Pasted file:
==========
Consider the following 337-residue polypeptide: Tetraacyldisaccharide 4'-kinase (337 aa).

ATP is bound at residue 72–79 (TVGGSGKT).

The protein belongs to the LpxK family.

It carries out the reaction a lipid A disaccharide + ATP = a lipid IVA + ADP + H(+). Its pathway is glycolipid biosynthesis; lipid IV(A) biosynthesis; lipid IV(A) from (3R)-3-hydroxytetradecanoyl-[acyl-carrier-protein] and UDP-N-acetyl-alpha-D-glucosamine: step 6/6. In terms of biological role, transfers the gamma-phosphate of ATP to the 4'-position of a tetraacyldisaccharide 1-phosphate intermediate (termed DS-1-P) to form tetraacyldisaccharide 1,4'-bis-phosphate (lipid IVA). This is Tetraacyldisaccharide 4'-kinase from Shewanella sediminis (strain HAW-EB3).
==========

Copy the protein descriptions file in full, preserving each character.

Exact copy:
Consider the following 337-residue polypeptide: Tetraacyldisaccharide 4'-kinase (337 aa).

ATP is bound at residue 72–79 (TVGGSGKT).

The protein belongs to the LpxK family.

It carries out the reaction a lipid A disaccharide + ATP = a lipid IVA + ADP + H(+). Its pathway is glycolipid biosynthesis; lipid IV(A) biosynthesis; lipid IV(A) from (3R)-3-hydroxytetradecanoyl-[acyl-carrier-protein] and UDP-N-acetyl-alpha-D-glucosamine: step 6/6. In terms of biological role, transfers the gamma-phosphate of ATP to the 4'-position of a tetraacyldisaccharide 1-phosphate intermediate (termed DS-1-P) to form tetraacyldisaccharide 1,4'-bis-phosphate (lipid IVA). This is Tetraacyldisaccharide 4'-kinase from Shewanella sediminis (strain HAW-EB3).